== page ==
Jews of Morocco



May 4, 2013 

The history of Jewish migration and settlement in Morocco goes back to Roman times after the Romans conquered Jerusalem in 70 AD. * 

In the Middle Ages, the Jewish population in Morocco exploded as the result of the their expulsion from Spain (1492) and Portugal (1497). 

By the middle of the 20th Century, 248,000 Jews were citizens of Morocco.  Beginning in 1948 when the State of Israel was born, almost all of Jewish population of Morocco departed.  Now, only a few thousand remain.  Moroccan Jews are one of the largest ethnic groups in Israel. 

During my three week trip to Morocco, I visited just three of the many Jewish sites.

Inside the enormous medina in Fes, my tour group stopped at the 17th Century Ibn Danan Synagogue.  The synagogue, as many of the Jewish sites in Morocco, is located in the mellah – a walled Jewish quarter of a city.  

When I visit a synagogue with a group, I usually take the opportunity to point out the salient features: the Holy Ark, the Torah Scroll, the Eternal Light, the Mezuzah and the separate sections for men and women.  The members of my group were astonished when I told them that on any given Sabbath, the same prayers are recited and the same Torah (Hebrew Bible) passage is chanted in every synagogue everywhere in the world. 

On the Atlantic coast, in the city of Essaouira, I chanced upon the synagogue named for its leading spiritual leader, Rabbi Haim Pinto (1748-1845).  In keeping with local custom, the interior is painted in the ubiquitous blue and white.  Here I was impressed with the women’s section.   It is not so much a section as it is a lounge, with large comfortable sofas, divans and serving tables.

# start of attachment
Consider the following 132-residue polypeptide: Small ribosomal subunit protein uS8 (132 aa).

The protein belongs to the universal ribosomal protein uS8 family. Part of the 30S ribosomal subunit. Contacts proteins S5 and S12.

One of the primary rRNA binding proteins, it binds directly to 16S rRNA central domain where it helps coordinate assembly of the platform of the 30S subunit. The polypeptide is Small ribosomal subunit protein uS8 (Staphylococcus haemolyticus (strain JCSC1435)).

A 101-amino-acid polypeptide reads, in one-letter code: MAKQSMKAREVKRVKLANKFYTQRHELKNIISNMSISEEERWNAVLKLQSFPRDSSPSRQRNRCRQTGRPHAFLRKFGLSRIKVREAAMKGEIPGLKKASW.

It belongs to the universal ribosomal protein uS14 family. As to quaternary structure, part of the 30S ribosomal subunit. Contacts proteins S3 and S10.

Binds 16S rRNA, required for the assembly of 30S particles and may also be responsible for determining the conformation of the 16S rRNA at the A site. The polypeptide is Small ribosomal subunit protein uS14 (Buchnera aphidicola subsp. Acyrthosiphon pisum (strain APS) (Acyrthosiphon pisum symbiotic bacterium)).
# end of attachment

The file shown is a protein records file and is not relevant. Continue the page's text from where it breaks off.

As I drove north from Meknes, the town of Ouezzane is on my route to northern city of Tetouan.  In Ouezzane, I made a detour and followed a narrow country road to Asjen. 

Why would I go way out of my way to find Asjen, a farming town of 13,000? 

To visit the tomb of a respected Rabbi. 

Here’s the story: 

Amram ben Diwan (d. 1782, Ouezzane, Morocco) was a venerated 18th-century Rabbi whose tomb has become the site of an annual pilgrimage.

Born in Jerusalem, he soon moved to Hebron in 1743 and was sent to Morocco in order to collect donations for the Holy Land from the Jewish Community there. He took residence in Ouezzane where he taught the Talmud and had many disciples.

After ten years spent in Morocco, Rabbi Amram returned to Hebron.  According to legend, the Rabbi entered the Cave of the Patriarchs disguised as a Muslim because it was forbidden for Jews at the time. Someone recognized him and reported him to the Ottoman Pasha who ordered his arrest.  He was compelled to flee and returned to Morocco, where he was welcomed by the Jewish community of Fes.

Rabbi Amram is credited with many healing miracles.  He had at least one son, Rabbi Hayyim ben Diwan. While touring Morocco with his son, he fell ill and died in Ouezzane in 1782.

His burial place in Ouezzane (Asjen) became a pilgrimage site and is regularly visited, to this day, particularly by people who invoke him to heal their illness. ** 

With my non-existent Arabic, my farcical French and my smattering of Spanish, it’s a miracle I was able to get directions and find the tomb and the adjacent cemetery in Asjen.

Well, miracles do happen, especially if you have just a bit of patience and persistence.   A good map also helps. 

NB:  Why do men and women sit separately in an Orthodox Synagogue?  

The answer most frequently given is so that men will not be “distracted.”  They can devote all their attention and energy to prayer.  Since I am a man, I can attest to the efficacy of this rule. 

Women are also separate so that they will have flexibility to care for their young children or to leave the synagogue to attend to household duties. 

I like this answer:   From a balcony or from behind a partition or curtain, the single women can observe (and freely discuss?) the available single men without fear of embarrassment. 


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